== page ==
Sensory Processing Disorder And Sensory Integration Issues
Sensory processing or sensory integration (SI) , as defined by the Sensory Processing Disorder Foundation as “a term that refers to the way the nervous system receives messages from the senses and turns them into appropriate motor and behavioral responses. Whether you are biting into a hamburger, riding a bicycle, or reading a book, your successful completion of the activity requires processing sensation or “sensory integration.””
When a child has a sensory processing disorder, this means that they have sensory signals that don’t get organized into appropriate responses. Dr. Jean Ayres, Occupational Therapist, likened sensory processing disorder in toddlers and children to a “traffic jam” that prevents certain parts of the brain from receiving the information needed to interpret sensory information correctly.
Some indicators of sensory challenges are listed below. The list is not exhaustive and does not necessarily mean your child has a sensory processing disorder, but often are indicators used to help guide parents, therapist and physician with treatment options.
- Child may seem to be in constant motion, unable to sit still for an activity
- Has trouble focusing or concentrating, can’t stay on task
- Seems to be always running, jumping, stomping rather than walking
- Bumps into things or frequently knocks things over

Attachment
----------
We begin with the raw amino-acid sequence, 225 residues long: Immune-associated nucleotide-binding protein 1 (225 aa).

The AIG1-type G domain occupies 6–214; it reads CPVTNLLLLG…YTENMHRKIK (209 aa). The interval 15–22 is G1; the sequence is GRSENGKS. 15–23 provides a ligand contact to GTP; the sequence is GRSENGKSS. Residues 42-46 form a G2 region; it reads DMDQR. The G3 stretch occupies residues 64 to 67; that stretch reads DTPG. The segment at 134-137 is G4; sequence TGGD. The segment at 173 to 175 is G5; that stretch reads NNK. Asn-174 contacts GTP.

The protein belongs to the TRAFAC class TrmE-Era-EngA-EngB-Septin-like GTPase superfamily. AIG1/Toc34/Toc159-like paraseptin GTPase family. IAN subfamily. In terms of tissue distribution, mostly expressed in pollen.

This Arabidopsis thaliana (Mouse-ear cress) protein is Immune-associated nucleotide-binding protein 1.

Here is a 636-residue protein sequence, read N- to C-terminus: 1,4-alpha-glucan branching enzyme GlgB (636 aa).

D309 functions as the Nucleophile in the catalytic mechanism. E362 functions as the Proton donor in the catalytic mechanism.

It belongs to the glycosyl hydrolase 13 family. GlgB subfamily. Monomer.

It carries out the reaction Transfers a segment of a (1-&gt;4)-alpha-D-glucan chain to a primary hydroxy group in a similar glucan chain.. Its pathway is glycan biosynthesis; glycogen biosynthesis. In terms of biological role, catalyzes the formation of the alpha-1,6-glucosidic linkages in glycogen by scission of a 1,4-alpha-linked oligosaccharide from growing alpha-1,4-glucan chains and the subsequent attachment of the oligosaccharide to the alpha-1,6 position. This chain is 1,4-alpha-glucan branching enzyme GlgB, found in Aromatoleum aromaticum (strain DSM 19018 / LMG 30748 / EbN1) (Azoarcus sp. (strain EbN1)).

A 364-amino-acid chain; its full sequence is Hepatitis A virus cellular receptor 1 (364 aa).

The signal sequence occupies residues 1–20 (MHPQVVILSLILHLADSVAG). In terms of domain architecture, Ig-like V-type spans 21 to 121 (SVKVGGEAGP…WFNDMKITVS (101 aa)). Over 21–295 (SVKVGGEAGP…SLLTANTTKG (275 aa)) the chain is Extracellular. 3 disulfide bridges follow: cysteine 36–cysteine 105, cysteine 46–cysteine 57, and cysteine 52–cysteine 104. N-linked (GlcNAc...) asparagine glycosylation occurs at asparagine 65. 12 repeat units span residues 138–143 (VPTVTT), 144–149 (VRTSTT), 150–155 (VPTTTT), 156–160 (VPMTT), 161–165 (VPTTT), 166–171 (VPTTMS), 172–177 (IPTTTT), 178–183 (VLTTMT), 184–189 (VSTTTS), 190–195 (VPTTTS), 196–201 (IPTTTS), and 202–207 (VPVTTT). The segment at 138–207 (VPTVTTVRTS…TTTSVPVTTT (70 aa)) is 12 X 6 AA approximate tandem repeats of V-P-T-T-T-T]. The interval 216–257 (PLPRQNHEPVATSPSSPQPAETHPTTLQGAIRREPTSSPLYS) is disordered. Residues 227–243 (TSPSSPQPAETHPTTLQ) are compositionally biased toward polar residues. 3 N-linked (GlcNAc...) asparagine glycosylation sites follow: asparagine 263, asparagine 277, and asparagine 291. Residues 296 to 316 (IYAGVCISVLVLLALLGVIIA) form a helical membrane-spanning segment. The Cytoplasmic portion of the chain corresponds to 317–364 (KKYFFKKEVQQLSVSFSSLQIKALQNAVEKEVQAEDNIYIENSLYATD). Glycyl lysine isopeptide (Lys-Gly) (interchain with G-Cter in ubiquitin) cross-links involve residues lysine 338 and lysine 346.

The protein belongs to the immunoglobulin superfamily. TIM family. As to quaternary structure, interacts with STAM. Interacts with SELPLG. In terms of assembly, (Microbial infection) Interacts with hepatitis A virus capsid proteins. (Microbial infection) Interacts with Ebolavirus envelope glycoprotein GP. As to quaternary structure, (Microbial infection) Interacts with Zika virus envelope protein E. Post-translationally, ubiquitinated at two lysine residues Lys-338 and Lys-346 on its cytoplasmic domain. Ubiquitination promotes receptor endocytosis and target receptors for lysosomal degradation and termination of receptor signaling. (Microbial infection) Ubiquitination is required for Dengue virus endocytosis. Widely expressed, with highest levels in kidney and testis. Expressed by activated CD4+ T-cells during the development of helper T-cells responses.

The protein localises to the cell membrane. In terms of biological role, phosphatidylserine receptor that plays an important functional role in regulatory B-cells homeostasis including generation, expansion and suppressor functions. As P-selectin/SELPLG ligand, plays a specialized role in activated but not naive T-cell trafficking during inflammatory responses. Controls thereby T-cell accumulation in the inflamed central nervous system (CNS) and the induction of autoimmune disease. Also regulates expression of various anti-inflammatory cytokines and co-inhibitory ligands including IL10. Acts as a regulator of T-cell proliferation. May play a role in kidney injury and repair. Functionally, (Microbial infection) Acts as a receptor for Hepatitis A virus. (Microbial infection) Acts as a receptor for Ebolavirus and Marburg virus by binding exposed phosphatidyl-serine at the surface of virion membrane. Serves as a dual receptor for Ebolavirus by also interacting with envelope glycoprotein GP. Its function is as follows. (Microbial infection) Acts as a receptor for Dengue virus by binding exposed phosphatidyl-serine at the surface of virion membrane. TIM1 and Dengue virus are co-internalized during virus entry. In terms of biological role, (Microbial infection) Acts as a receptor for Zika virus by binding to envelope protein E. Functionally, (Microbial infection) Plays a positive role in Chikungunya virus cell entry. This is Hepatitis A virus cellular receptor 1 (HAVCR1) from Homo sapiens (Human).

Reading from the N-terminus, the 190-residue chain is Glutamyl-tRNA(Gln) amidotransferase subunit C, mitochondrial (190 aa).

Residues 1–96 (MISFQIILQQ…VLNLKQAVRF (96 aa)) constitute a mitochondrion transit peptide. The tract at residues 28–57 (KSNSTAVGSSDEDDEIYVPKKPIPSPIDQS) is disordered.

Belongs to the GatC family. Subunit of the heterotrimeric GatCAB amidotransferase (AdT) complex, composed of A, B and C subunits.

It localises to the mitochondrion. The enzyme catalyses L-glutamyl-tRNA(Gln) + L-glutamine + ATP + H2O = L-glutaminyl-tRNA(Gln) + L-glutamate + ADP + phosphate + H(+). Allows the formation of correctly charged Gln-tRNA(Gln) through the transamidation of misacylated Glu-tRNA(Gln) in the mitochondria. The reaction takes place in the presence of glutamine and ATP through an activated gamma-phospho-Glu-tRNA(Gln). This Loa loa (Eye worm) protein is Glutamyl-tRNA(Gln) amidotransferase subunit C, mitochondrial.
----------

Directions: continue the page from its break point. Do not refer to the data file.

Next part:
- Reacts strongly to being bumped or touched
- Avoids messy play and doesn’t like to get hands dirty
- Hates having hair washed, brushed or cut.
- Resists wearing new clothing and is bothered by tags or socks
- Distressed by loud or sudden sounds such as a siren or a vacuum
- Hesitates to play or climb on playground equipment
- Difficulties with balance
- Difficulty with eyes tracking objects and often loses place when reading or copying from board
- Fussy eater, often gags on food
- Reacts to smells not noticed by others
- Often lethargic or low arousal (appears to be tired/slow to respond, all the time, even after a nap
- Afraid of swinging/movement activities; does not like to be picked up or be upside down
- Having a hard time calming themselves down appropriately, difficult to settle and hard to put to sleep
There are many different types of sensory processing disorder treatment that may help your child if they display some of these indicators. Speak with your physician or a qualified therapist.
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Lauren is a registered occupational therapist working in Toronto. She has worked and trained in a variety of community, school and hospital settings, She has an interest in working with children and adults on motor development, co-ordination, fine and gross motor skills and adaptations for play, self-care and productivity.